Low Ovarian Reserve

Low Ovarian Reserve is a condition in which the ovary loses its normal reproductive potential, compromising fertility. Each woman is born with their lifetime egg supply. This supply continually decreases with age, trauma, and through monthly ovulation. During a woman’s reproductive life she will ovulate approximately 300-400 eggs. Theoretically, the best quality eggs will be ovulated first. 

The single most consistent variable affecting ovarian reserve is the woman’s age. In some cases like borning with genetically unbalanced eggs, some younger women can also have Low Ovarian Reserve. Although age is a factor there are some other reasons that cause diminished ovarian reserve such as environmental, genetic, and health-based. Known causes of Low Ovarian Reserve are; smoking, endometriosis, previous ovarian surgery, exposure to toxic chemicals, taking chemotherapy or radiation. 


Diminished Ovarian Reserve Diagnosis

Low Ovarian Reserve which is also known as “Diminished ovarian reserve” or “Poor Ovarian Reserve ” is a fact that reduces the chance of normal fertility. It’s also an important parameter for the success of IVF. 

Low Ovarian Reserve is a subnormal follicular response. Therefore there will be less number of eggs retrieved after ovarian stimulation during IVF. In order to identify if the individual has a low ovarian reserve or not, there are several clinical markers to be done before starting the IVF procedure. 

Before starting on an IVF treatment it’s a must to identify if the individual has enough ovarian reserve.  There are several clinical markers used to identify “poor responder”. 


How is Low Ovarian Reserve Diagnosed?

The most commonly used clinical markers are; Anti-Müllerian hormone testing (AMH), basal Follicle Stimulating Hormone (FSH), and ultrasound. 

Both AMH and FSH are blood tests that give the results of the remaining egg supply. Although FHS is the most known blood testing,  Anti-Müllerian hormone testing (AMH) is accepted as a novel method allowing much more analytical performances on measuring the size of the pool of growing follicles in women. The size of the pool of growing follicles reflects the size of the remaining egg supply – or “ovarian reserve”.

As every individual is unique, AMH levels may vary significantly in women of the same chronological age. The AMH test can be done on any day of a woman’s cycle. The purpose of monitoring the AMH level is to individualize the IVF protocols based on the women’s AMH level. 

FSH is another marker performed as a blood test. The purpose of FSH is to stimulate the ovaries. If the FSH level is high that means there are few eggs available. According to the test the individual’s FSH levels have to be in the normal range for the success of IVF treatment. FSH tests are drawn on the second or third day of the menstrual cycle. Test results may change due to what time blood is actually taken so FSH is not the only parameter to say that the individual has a low ovarian reserve and she is a poor responder.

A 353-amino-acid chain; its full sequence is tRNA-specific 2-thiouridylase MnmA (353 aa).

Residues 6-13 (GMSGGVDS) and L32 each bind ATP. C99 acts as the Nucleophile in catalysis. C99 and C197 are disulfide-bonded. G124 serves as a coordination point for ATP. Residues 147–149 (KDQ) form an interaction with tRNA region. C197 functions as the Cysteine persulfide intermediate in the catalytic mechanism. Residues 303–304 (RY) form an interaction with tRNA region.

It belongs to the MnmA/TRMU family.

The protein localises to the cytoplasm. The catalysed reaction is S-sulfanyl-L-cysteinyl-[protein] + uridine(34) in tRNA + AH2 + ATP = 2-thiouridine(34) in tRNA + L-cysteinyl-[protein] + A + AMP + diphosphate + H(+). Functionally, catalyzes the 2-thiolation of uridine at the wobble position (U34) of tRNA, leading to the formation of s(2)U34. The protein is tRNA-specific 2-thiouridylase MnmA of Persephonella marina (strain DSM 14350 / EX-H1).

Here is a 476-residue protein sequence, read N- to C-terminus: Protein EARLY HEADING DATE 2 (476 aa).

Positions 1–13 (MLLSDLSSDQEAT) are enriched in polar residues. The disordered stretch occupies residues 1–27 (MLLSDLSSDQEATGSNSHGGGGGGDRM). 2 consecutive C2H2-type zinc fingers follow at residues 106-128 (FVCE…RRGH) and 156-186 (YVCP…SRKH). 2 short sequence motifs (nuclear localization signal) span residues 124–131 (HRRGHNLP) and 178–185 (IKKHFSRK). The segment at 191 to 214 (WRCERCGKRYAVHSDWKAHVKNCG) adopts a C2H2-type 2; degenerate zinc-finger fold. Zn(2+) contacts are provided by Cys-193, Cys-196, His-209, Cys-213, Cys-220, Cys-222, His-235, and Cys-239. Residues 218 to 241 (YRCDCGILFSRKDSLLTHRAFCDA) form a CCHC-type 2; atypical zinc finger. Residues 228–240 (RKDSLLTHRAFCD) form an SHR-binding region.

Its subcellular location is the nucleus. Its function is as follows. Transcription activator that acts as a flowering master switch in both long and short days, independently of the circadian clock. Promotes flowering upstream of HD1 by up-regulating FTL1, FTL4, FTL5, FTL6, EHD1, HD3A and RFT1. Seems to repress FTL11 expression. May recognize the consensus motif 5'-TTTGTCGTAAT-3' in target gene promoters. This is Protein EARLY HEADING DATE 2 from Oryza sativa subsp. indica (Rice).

In addition to the FSH test, ultrasound is used to count small (antral) follicles in the ovaries. Ultrasound screening is also a promising approach. By monitoring the ovarian volume and antral follicle count clinicians can determine the chance of the individual’s fertility. 


Low Ovarian Reserve Symptoms

The low ovarian reserve doesn’t actually present any noticeable symptoms in most people. Difficulties in conceiving, numerous miscarriages, irregular menstrual cycles, or absent menstruation are the common signs that the individual may experience. 


Is IVF Successful With Low Ovarian Reserve?

If you are diagnosed with a diminished ovarian reserve, don’t despair. It only takes one egg to result in a successful pregnancy. 

In vitro fertilization (IVF) treatment is an excellent option for borderline or low ovarian reserve. Even if the individual has a very low ovarian reserve she may still be able to get pregnant by taking the right treatment. 


Low Ovarian Reserve IVF Protocol 

There are several types of IVF protocols for low ovarian reserve women. To choose the right protocol it’s important to see the hormone levels of the couple and learn about the couple’s fertility background in detail. As general, IVF protocols for low ovarian reserve are;  

  • Controlled ovarian hyperstimulation is the basis of any in vitro fertilization (IVF) procedure. There are multiple COH protocols used in IVF or poor, normal, and hyper-responders. 
  • Another IVF protocol for low ovarian reserve women is to utilize higher gonadotropin dosages.
  • IVF protocols for low ovarian reserve may prefer the application of “Recombinant FSH” (r FSH). 
  • Generally used another protocol to improve follicular recruitment in women is to start taking FSH. This procedure may be planned for the ones who are having a poor ovarian response in their past. 
  • IVF protocols for low ovarian reserve may contain the usage of LH. LH will let the individual get a favorable result on the quality of the oocyte. 
  • In some IVF protocols for low ovarian reserve, according to the needs, the usage of gonadotropins supplementing it with growth hormone (GH) or growth hormone with releasing hormone (GH-RH) may be planned. 
  • Using lower doses of GnRH agonists in tandem with higher doses of gonadotropins is another IVF protocol for low ovarian reserve.